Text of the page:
Thursday, August 22, 2013

Painting Pictures of Egypt

After two moves in one year, I arrived in Florida last summer ready for a break… and some roots.  Having left nearly everything I know and love behind to follow my husband for a job, I worried that there would be something in Florida for everyone in my family, except me.

My husband and I have long desired to move to the northwest, drawn by the mountains, the trees, and the free-spirited people which that part of the U.S. seems to attract.  Our college and young married years in Nashville, Tennessee had nurtured an artistic, intellectual hunger in us, and our combined travels to various parts of the northwest had convinced us that this region was the next leg of our journey together.

But when my husband made the big career switch from teaching to sales, it was Sarasota, Florida- his old hometown- where the most promising job opportunity opened up.  As we prayerfully accepted the job in Florida and made plans to move here last summer, I laid aside my application process to a grad school I had selected in Seattle, Washington.

Life started off full-throttle in Sarasota: hubby concentrating on the new career, the kids getting settled at their new school, and me… helping everybody do what they had to do.  For months I played the supporting role: listening to every detail about my husband’s job, volunteering at the kids’ school, researching local churches, figuring out where to shop.  We had boxes stacked in every corner of our rental home for months as I tried to negotiate three bedrooms and a bonus room full of stuff into a two-bedroom house (Half of it’s now stashed in the garage.).  I had three people depending on me for their every need… and no friends.

But friends can be made.  And, as I continued to stay involved in my family’s lives, I met people and did just that.

One of the first people I met had moved here with her family a month before us, pregnant, with three other kids under the age of five!  She shared my feelings of anxiety about trying to adapt to a new town and the conundrum of trying to find a place of worship that in any way resembled the innovative churches we were accustomed to in the “Bible Belt.”  Another friend moved here with her family around the same time as us from gray, rainy Seattle.  I told her they were crazy for leaving and she said we were crazy for wanting to go… but we both agree there’s nothing quite like mountains.  I've found a valued friend in a childhood pal of my husband’s whose early years of married life resembled mine and who I admire for being strong like me, but in many opposite ways.  I bonded quickly with an older-sister-friend whose warm heart and hospitable spirit inspire me every time we meet.  And then there's our neighbor who voluntarily mowed our yard for us until we could get a mower of our own….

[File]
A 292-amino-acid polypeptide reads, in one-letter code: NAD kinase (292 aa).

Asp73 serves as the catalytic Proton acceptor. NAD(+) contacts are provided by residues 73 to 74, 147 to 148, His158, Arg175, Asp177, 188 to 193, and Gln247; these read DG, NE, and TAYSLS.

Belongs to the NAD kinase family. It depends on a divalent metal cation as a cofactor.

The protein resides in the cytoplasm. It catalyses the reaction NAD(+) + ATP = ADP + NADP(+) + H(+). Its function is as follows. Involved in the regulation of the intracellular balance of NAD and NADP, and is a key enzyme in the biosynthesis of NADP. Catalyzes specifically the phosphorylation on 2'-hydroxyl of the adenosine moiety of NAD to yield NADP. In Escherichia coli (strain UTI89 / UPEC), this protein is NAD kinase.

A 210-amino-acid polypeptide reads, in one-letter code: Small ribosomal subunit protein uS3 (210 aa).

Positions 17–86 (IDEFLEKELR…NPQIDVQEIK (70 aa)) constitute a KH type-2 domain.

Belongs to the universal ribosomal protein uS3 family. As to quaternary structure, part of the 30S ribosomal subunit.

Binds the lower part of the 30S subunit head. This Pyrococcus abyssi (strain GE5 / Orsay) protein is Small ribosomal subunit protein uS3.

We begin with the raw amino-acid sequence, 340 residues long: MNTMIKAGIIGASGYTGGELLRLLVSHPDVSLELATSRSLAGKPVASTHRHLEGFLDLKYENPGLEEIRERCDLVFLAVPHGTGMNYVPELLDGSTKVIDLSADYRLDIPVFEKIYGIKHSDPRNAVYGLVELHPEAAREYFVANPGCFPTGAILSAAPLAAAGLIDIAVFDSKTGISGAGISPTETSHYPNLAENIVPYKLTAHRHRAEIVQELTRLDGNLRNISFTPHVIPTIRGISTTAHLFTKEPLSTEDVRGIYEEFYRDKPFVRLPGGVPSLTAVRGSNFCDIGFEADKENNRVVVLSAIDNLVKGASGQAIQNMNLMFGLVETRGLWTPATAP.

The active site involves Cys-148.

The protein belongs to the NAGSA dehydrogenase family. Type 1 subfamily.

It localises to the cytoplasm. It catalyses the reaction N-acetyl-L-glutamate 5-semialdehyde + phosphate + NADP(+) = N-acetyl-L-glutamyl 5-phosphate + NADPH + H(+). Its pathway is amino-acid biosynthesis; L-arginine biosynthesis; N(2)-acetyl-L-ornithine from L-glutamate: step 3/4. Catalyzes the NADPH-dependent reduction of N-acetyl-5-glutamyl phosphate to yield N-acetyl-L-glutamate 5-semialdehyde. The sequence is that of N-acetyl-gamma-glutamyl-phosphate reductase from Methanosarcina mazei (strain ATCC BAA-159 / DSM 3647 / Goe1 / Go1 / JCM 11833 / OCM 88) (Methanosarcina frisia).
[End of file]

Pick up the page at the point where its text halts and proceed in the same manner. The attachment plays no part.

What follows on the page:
There are amazing people everywhere. 

But that’s what makes moving so difficult.  They say "home is where the heart is," but my heart is spread across multiple zip-codes.  I have dear friends and family and familiar things where I used to live that I’ve had to leave behind.  I miss the music of Nashville.  I long for the progressiveness of Atlanta.  It’s hard to leave a place where you feel mastery and go somewhere where you know nothing.  It sucks to feel awkward.  It’s like being a fish out of water (…or in my case, a turkey at the beach?).  The longer I’ve been in Florida, the more I’ve realized how much it doesn't feel like home.  And, as a result, the more romanticized my memories of “home” have become.

Like the Israelites, who left the captivity of Egypt for the Promised Land, only to find themselves stuck in tents in the middle of the sandy desert, I’ve felt shipwrecked and homesick for what is familiar.  This isn’t where we thought we were going.  It’s not where we wanted to be.  I know there’s purpose to our time here, and we are certainly blessed here beyond measure.  I'll settle in and "bloom where I'm planted," no doubt about that.

Still... when the sun's in your eyes and the sweat's draining down your back, hot sand between your toes can really feel like sandpaper.


"Painting Pictures of Egypt"                                                      
"A Line in the Sand" by Debbie Miller
-by Sara Groves

I don’t want to leave here
I don’t want to stay
It feels like pinching to me either way
And the places I long for the most
Are the places where I’ve been
They are calling out me like a long lost friend

It’s not about losing faith
It’s not about trust
It’s all about comfortable
When you move so much
And the place I was wasn’t perfect
But I had found a way to live
And it wasn’t milk or honey
But then neither is this

I’ve been painting pictures of Egypt
Leaving out what it lacks
'Cause the future feels so hard
And I want to go back
But the places that used to fit me
Cannot hold the things I've learned
And those roads were closed off to me
While my back was turned

The past is so tangible
I know it by heart
Familiar things are never easy to discard
And I was dying for some freedom
But now I hesitate to go
I am caught between the promise
And the things I know

I’ve been painting pictures of Egypt
Leaving out what it lacks
'Cause the future feels so hard
And I want to go back
But the places that used to fit me
Cannot hold the things I've learned
And those roads were closed off to me
While my back was turned

If it comes too quick
I may not appreciate it
Is that the reason behind all this time in sand?
If it comes too quick
I may not recognize it
Is that the reason behind all this time in sand?



Blessed is the man whose strength is in You, whose heart is set on pilgrimage. 
-Psalm 84:5, NKJV